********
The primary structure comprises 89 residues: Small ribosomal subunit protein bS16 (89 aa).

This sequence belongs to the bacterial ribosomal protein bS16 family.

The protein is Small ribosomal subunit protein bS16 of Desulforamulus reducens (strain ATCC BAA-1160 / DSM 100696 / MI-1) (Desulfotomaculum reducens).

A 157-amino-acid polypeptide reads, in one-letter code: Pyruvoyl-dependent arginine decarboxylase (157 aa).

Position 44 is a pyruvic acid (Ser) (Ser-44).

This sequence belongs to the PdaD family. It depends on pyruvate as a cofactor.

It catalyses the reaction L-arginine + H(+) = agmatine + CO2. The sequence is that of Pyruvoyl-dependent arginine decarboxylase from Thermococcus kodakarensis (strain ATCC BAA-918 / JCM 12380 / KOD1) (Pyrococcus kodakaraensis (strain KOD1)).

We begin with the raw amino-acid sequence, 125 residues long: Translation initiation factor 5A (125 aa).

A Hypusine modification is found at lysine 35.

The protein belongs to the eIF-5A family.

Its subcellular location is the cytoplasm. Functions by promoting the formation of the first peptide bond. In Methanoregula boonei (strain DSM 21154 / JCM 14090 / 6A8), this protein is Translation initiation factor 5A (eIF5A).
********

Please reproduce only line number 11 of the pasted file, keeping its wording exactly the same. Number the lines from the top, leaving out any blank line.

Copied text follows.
Its subcellular location is the cytoplasm. Functions by promoting the formation of the first peptide bond. In Methanoregula boonei (strain DSM 21154 / JCM 14090 / 6A8), this protein is Translation initiation factor 5A (eIF5A).